A letter a week later gives a sketch of the arrangement of engines and hammers and states that it is proposed to erect for Wilkinson at Willey - 'two engines with cylinders 27 in diam, with 7ft strokes, to work a 6 cwt hammer and a 2 cwt hammer 120 blows per minute, the whole framing of the forge to be of cast iron and the anvil block to be 10 tons weight'. Wilkinson, it appears, preferred the tilting to the lifting hammer (see Boulton and Watt Collection. Boulton to Watt, July 17, 1781).
The term of Pickard’s patent expired in 1794, but Boulton and Watt seem to have been applying the crank to a limited extent a few years before that date. The drawings, dated September 1791, of an engine for Wright and Jesson show a cast-iron crank; the drawings of the years 1792 and 1793 include but two crank engines, 1794 has none, but the years 1795-1796 have two each. The sun-and-planet gear continued to be made as late as 1802.
One of the early crank engines was a winding-engine for John Sparrow, and the drawing is headed ‘Cockshead No 2 Aug 10, 1793’. The framing is entirely of wood, and the beam and connecting-rod are likewise of wood. The cylinder, 14 in diameter, is carried on a wood frame, the vertical members of which pass down one on each side of the condensing cistern. The beam-gudgeon bearings are supported under the bearings by posts; diagonal struts extend from the tops of the posts to a trestle frame carrying the crank-shaft bearing. The plug-rod is of wood with an iron link connexion to the beam, and the air-pump rod is jointed to its lower end.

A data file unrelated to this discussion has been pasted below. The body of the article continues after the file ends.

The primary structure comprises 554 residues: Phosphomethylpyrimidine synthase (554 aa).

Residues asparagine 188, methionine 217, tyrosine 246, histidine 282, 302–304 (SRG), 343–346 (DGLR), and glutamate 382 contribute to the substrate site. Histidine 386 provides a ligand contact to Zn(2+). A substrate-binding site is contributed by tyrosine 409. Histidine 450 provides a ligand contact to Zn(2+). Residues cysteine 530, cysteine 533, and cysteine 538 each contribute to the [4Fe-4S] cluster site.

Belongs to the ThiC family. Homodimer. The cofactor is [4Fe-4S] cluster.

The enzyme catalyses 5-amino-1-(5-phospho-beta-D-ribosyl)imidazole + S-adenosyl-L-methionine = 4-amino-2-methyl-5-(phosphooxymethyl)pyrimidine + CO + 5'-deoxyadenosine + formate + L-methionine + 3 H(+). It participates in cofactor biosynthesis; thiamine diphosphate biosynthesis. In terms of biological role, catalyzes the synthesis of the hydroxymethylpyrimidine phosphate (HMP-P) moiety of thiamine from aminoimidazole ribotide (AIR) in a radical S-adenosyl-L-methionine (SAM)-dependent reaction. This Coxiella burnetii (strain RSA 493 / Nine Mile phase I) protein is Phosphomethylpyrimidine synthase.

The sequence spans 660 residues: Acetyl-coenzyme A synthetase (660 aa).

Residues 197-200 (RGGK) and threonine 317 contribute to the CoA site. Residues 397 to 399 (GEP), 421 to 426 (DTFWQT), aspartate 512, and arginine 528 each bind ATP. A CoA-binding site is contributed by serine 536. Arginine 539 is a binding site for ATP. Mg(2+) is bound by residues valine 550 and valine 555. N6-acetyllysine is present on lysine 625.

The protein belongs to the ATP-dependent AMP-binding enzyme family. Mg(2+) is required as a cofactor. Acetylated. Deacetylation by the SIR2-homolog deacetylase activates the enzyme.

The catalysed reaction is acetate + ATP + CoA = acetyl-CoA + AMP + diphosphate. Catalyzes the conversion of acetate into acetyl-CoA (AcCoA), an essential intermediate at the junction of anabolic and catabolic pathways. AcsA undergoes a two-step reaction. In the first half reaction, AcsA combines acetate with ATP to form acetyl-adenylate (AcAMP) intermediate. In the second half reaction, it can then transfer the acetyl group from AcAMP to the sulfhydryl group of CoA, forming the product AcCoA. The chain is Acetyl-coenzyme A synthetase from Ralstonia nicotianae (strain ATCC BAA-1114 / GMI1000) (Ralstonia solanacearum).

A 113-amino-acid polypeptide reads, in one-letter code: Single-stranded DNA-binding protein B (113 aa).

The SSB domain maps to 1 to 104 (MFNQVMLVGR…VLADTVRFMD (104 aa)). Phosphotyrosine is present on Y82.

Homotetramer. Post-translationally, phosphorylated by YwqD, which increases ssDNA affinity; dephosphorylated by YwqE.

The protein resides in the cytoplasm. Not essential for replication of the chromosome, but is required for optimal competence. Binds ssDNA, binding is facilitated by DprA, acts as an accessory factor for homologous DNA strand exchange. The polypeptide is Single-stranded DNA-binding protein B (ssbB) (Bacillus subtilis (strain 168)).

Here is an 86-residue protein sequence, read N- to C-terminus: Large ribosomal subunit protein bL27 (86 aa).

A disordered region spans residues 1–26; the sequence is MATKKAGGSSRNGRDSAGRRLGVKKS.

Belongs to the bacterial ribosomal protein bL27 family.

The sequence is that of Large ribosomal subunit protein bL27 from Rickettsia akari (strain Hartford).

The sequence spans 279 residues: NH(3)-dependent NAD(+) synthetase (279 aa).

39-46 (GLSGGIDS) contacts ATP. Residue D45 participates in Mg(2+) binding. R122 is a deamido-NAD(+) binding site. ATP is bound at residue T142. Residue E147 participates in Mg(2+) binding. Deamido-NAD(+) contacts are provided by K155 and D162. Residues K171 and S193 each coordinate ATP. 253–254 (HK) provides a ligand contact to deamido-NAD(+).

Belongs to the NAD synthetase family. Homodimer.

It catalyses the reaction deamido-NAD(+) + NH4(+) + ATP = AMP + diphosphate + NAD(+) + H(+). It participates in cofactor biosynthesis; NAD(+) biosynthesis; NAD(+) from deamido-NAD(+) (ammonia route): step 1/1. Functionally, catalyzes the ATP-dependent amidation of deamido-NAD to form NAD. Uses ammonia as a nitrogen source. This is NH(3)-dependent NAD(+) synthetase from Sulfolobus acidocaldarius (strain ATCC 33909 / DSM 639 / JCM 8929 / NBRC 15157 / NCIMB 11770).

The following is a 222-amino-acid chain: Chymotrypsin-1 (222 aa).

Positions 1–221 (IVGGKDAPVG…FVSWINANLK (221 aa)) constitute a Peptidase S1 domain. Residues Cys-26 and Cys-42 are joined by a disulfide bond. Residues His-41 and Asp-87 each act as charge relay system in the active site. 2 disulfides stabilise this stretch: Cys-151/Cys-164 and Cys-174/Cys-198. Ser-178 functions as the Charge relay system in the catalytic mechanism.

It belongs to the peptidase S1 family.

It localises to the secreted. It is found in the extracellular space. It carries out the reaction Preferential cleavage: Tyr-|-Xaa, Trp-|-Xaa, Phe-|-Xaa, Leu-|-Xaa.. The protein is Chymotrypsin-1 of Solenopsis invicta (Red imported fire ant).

On a drawing for a very similar engine for Hawks & Co dated December 7, 1795, we find on the boiler steam-pipe the notes ‘to be very well wrapped’ - an early instance of clothing pipes.
There is material relating to Birmingham, Thames & Severn, Dublin, Lancaster, Gloucester & Berkly, Crinan, Warwick & Birmingham, Kennet & Avon, and Oxford Canals.
An engine for pumping back water at the Smethwick locks on the Birmingham Canal was ordered at the beginning of 1777. It was at work in March 1778, and was said to go ‘exceedingly well’. In April it was tested by John Smeaton for the Canal Committee, ‘much to his satisfaction’, indeed Smeaton was so impressed by the performance that he relinquished, in favour of Boulton and Watt, a contract that he had entered into for the construction of a steam engine for the Hull Waterworks. The following account of the trial appears in Aris’s Birmingham Gazette for April 20, 1778.
‘The following Letter received last Week by the Committee of the Birmingham Canal Navigation, from their Superintendant of the Locks, affords an irrefragable Proof of the great Utility of a new-invented Steam Engine, lately erected on the said Canal, under the immediate Direction of Messrs. Boulton and Watt, the Patentees.
To the Committee of the Birmingham Canal.
Smethwick Locks, April 17.